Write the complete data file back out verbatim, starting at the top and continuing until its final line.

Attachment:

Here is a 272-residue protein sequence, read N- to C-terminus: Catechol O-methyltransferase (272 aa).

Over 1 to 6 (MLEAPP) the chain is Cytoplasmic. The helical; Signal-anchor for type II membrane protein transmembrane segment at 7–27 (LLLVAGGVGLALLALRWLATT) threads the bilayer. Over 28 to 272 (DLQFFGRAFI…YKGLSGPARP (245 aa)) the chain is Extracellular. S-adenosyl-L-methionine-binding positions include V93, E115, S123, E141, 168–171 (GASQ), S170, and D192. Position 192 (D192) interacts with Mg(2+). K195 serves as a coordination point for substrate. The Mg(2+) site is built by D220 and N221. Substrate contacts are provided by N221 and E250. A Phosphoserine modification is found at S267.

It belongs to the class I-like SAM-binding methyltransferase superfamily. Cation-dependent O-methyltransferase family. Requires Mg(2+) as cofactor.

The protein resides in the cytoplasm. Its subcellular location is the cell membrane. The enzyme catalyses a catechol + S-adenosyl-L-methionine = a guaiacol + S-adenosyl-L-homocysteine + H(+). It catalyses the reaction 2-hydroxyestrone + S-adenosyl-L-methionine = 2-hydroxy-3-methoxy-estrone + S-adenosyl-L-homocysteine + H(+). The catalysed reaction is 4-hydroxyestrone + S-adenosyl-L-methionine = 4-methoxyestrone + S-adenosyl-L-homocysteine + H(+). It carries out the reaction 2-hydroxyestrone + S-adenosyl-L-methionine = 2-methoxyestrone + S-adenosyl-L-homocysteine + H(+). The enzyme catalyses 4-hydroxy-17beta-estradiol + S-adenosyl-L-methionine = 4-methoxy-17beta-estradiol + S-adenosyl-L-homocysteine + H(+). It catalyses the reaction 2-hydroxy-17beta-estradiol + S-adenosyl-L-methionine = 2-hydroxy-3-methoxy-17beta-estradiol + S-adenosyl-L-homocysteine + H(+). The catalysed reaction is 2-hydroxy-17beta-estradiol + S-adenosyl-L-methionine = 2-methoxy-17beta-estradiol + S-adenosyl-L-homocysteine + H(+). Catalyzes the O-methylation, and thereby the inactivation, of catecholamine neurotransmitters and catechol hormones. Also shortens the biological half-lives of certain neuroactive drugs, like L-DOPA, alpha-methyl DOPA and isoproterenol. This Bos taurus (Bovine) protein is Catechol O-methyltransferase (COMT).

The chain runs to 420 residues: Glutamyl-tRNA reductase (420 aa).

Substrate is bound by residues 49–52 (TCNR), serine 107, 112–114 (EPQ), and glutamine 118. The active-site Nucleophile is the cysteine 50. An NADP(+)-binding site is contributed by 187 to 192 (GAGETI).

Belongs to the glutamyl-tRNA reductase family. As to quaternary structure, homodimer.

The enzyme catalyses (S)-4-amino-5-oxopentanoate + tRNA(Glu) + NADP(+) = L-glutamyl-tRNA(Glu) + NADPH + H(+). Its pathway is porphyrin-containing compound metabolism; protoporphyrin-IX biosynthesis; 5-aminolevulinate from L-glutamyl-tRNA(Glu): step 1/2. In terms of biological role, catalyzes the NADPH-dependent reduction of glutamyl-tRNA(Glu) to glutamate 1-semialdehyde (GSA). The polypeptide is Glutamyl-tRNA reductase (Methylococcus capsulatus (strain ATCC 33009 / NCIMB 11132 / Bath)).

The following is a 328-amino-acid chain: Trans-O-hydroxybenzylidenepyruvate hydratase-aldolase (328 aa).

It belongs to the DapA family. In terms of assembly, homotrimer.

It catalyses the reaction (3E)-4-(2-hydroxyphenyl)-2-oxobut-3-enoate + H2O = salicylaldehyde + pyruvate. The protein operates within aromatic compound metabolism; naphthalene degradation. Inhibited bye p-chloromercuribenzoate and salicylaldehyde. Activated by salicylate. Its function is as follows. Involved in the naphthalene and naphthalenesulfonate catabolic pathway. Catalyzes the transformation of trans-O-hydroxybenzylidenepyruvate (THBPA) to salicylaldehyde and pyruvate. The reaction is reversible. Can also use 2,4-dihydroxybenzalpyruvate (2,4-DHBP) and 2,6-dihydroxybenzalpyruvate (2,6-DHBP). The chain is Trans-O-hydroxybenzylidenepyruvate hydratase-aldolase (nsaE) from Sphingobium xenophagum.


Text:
Here is a 272-residue protein sequence, read N- to C-terminus: Catechol O-methyltransferase (272 aa).

Over 1 to 6 (MLEAPP) the chain is Cytoplasmic. The helical; Signal-anchor for type II membrane protein transmembrane segment at 7–27 (LLLVAGGVGLALLALRWLATT) threads the bilayer. Over 28 to 272 (DLQFFGRAFI…YKGLSGPARP (245 aa)) the chain is Extracellular. S-adenosyl-L-methionine-binding positions include V93, E115, S123, E141, 168–171 (GASQ), S170, and D192. Position 192 (D192) interacts with Mg(2+). K195 serves as a coordination point for substrate. The Mg(2+) site is built by D220 and N221. Substrate contacts are provided by N221 and E250. A Phosphoserine modification is found at S267.

It belongs to the class I-like SAM-binding methyltransferase superfamily. Cation-dependent O-methyltransferase family. Requires Mg(2+) as cofactor.

The protein resides in the cytoplasm. Its subcellular location is the cell membrane. The enzyme catalyses a catechol + S-adenosyl-L-methionine = a guaiacol + S-adenosyl-L-homocysteine + H(+). It catalyses the reaction 2-hydroxyestrone + S-adenosyl-L-methionine = 2-hydroxy-3-methoxy-estrone + S-adenosyl-L-homocysteine + H(+). The catalysed reaction is 4-hydroxyestrone + S-adenosyl-L-methionine = 4-methoxyestrone + S-adenosyl-L-homocysteine + H(+). It carries out the reaction 2-hydroxyestrone + S-adenosyl-L-methionine = 2-methoxyestrone + S-adenosyl-L-homocysteine + H(+). The enzyme catalyses 4-hydroxy-17beta-estradiol + S-adenosyl-L-methionine = 4-methoxy-17beta-estradiol + S-adenosyl-L-homocysteine + H(+). It catalyses the reaction 2-hydroxy-17beta-estradiol + S-adenosyl-L-methionine = 2-hydroxy-3-methoxy-17beta-estradiol + S-adenosyl-L-homocysteine + H(+). The catalysed reaction is 2-hydroxy-17beta-estradiol + S-adenosyl-L-methionine = 2-methoxy-17beta-estradiol + S-adenosyl-L-homocysteine + H(+). Catalyzes the O-methylation, and thereby the inactivation, of catecholamine neurotransmitters and catechol hormones. Also shortens the biological half-lives of certain neuroactive drugs, like L-DOPA, alpha-methyl DOPA and isoproterenol. This Bos taurus (Bovine) protein is Catechol O-methyltransferase (COMT).

The chain runs to 420 residues: Glutamyl-tRNA reductase (420 aa).

Substrate is bound by residues 49–52 (TCNR), serine 107, 112–114 (EPQ), and glutamine 118. The active-site Nucleophile is the cysteine 50. An NADP(+)-binding site is contributed by 187 to 192 (GAGETI).

Belongs to the glutamyl-tRNA reductase family. As to quaternary structure, homodimer.

The enzyme catalyses (S)-4-amino-5-oxopentanoate + tRNA(Glu) + NADP(+) = L-glutamyl-tRNA(Glu) + NADPH + H(+). Its pathway is porphyrin-containing compound metabolism; protoporphyrin-IX biosynthesis; 5-aminolevulinate from L-glutamyl-tRNA(Glu): step 1/2. In terms of biological role, catalyzes the NADPH-dependent reduction of glutamyl-tRNA(Glu) to glutamate 1-semialdehyde (GSA). The polypeptide is Glutamyl-tRNA reductase (Methylococcus capsulatus (strain ATCC 33009 / NCIMB 11132 / Bath)).

The following is a 328-amino-acid chain: Trans-O-hydroxybenzylidenepyruvate hydratase-aldolase (328 aa).

It belongs to the DapA family. In terms of assembly, homotrimer.

It catalyses the reaction (3E)-4-(2-hydroxyphenyl)-2-oxobut-3-enoate + H2O = salicylaldehyde + pyruvate. The protein operates within aromatic compound metabolism; naphthalene degradation. Inhibited bye p-chloromercuribenzoate and salicylaldehyde. Activated by salicylate. Its function is as follows. Involved in the naphthalene and naphthalenesulfonate catabolic pathway. Catalyzes the transformation of trans-O-hydroxybenzylidenepyruvate (THBPA) to salicylaldehyde and pyruvate. The reaction is reversible. Can also use 2,4-dihydroxybenzalpyruvate (2,4-DHBP) and 2,6-dihydroxybenzalpyruvate (2,6-DHBP). The chain is Trans-O-hydroxybenzylidenepyruvate hydratase-aldolase (nsaE) from Sphingobium xenophagum.